Scene 19

Scene 19

SETTING:                   In the hospital room.

AT RISE:                   PATRICK is sitting by the window,

looking like a wreck: clothes rumpled, shirt pulled out, shoes off, legs up on the chair. We can tell it’s morning by the light coming through the window.

NURSE KELLY

(walks into the room, sees PATRICK sitting there)

You’ve been here all night. Such a good son!

(She goes to the bed and begins replacing the morphine bag with a new one.)

PATRICK

(sits up stiffly in the chair)

You guys really need some better chairs. These are only good for screwing up your back.

NURSE KELLY

(responds in a playful tone)

This is a hospital – we can fix that!

PATRICK

(crotchety but also playful)

That’s one way to maintain job security.

NURSE KELLY

(over her shoulder)

Any way we can!

PATRICK

(Sees her pushing buttons on the drip pump. Concerned.)

Are you changing the setting?

NURSE KELLY

I’m just increasing the drip rate. The brain builds up a resistance to morphine. Even over a short time. We increase the rate to keep her unconscious. It’s typical protocol.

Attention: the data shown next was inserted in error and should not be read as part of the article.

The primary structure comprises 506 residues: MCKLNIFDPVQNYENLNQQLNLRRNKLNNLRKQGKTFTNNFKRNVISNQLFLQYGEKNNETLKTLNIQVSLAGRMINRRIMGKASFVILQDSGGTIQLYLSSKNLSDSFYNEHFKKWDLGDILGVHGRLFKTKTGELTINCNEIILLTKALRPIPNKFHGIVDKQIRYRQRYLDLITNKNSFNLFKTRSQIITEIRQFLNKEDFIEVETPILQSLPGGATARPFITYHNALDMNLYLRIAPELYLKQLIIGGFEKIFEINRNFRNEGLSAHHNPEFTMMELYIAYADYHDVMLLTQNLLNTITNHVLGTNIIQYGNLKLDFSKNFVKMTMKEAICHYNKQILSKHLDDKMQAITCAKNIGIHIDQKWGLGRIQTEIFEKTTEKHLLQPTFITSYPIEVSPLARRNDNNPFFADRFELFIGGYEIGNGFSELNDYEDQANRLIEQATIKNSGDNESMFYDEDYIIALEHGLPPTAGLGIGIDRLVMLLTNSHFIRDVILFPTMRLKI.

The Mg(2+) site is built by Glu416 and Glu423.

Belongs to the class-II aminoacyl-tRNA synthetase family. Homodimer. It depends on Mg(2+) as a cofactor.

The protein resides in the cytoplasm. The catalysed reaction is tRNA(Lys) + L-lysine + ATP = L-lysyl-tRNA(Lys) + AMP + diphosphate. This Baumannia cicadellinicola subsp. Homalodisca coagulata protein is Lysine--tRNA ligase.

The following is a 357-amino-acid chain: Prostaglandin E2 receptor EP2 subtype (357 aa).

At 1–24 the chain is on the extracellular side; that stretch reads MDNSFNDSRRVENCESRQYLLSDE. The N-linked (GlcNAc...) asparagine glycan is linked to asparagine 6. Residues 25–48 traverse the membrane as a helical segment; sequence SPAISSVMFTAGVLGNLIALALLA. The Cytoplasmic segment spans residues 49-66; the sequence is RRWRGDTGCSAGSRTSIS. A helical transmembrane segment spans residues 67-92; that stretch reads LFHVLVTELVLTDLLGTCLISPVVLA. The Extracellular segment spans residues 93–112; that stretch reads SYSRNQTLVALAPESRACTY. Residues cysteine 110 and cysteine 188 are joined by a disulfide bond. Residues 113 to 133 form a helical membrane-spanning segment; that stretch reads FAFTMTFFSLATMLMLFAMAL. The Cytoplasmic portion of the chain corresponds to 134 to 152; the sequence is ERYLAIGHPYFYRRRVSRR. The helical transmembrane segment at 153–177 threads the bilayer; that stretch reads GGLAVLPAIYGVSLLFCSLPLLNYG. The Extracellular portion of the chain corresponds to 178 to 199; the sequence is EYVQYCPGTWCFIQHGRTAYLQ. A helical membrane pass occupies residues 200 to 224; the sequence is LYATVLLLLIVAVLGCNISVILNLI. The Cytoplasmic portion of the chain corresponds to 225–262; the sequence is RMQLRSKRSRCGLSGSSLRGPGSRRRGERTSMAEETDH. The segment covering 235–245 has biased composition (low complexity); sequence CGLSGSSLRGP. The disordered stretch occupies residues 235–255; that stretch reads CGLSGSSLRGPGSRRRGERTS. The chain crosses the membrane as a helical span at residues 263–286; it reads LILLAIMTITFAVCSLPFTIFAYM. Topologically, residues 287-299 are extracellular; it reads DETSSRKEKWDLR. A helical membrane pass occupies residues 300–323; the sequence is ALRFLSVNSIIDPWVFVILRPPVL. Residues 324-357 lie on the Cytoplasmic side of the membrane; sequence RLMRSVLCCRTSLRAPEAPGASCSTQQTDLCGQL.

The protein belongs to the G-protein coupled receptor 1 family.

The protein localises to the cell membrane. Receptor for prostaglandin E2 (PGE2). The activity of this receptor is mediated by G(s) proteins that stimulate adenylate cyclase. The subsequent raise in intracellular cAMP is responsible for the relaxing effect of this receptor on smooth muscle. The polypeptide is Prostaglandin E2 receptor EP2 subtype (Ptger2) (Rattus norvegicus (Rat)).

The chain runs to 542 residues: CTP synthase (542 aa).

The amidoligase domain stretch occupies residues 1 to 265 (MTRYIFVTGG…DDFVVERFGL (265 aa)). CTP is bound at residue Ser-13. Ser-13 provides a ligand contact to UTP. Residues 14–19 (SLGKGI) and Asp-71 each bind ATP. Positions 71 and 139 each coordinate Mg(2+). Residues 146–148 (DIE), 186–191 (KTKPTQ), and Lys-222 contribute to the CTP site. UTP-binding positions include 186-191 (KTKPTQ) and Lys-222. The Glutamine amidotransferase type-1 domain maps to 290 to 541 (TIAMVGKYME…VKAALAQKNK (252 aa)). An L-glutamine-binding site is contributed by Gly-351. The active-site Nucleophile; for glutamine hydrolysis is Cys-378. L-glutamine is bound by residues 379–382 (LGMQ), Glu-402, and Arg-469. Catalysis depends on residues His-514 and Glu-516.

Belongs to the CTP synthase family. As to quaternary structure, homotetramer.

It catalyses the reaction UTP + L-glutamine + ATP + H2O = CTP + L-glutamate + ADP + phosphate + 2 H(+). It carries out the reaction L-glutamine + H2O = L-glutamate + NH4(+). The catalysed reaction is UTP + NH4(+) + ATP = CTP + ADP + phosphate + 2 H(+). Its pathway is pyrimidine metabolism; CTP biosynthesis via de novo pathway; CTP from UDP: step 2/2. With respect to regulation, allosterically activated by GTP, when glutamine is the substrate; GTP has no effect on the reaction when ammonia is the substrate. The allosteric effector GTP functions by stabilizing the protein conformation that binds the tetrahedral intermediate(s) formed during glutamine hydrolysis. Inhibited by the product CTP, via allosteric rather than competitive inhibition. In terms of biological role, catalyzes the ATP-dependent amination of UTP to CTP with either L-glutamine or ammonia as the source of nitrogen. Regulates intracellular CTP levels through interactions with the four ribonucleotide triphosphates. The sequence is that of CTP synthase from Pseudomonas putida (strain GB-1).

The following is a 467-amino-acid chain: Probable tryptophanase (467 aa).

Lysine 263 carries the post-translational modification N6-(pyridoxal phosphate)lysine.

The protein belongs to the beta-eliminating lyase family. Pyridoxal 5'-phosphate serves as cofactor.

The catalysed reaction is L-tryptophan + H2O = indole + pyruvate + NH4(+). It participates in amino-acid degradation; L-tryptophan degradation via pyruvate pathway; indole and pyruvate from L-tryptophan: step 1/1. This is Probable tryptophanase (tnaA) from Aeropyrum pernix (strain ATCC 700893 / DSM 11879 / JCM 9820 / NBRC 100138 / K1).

PATRICK

Not typical for all of you. . .

NURSE KELLY

(looks up and pauses)

Oh, yes. . . I read about what happened last night.

PATRICK

How is that?

NURSE KELLY

Every nurse is required to leave a report at the end of the shift.

(walks closer to PATRICK)

Not all of us believe in doing this –

(points at the drip pump)

Comfort Care. They see it as a moral issue.

PATRICK

That would have been good to know last night.

NURSE KELLY

Yes. . . Well, we don’t always know ourselves here. It’s not just the nurses. A lot of the doctors won’t do it. They believe it violates the Hippocratic oath. That and their religious beliefs, I guess.

PATRICK

And you are not a believer?

NURSE KELLY

Well – let’s just say I believe in other things. There’s a lot of unnecessary suffering. I don’t see much point in that.

(They remain silent, looking at each other.)

PATRICK

(turning to MARY)

How much longer do you think she has?

NURSE KELLY

I don’t know. Her breathing is very shallow now. The morphine eventually builds up and the body shuts down. No pain, just a fading away.

PATRICK

(walks closer to the bed and looks down at MARY)

Do you think she can hear us?

NURSE KELLY

(comes closer)

I don’t know. . . Maybe it’s like a dream.

(pauses)

If she can hear us, then I’m sure she’s very happy you are here watching over her.

PATRICK

(He wants to hug her. Choking up.)

Thank you for that. . .

(NURSE KELLY puts her hand on PATRICK’s shoulder and then leaves the room.)

(BLACKOUT)

(END OF SCENE)

*

On to Scene 20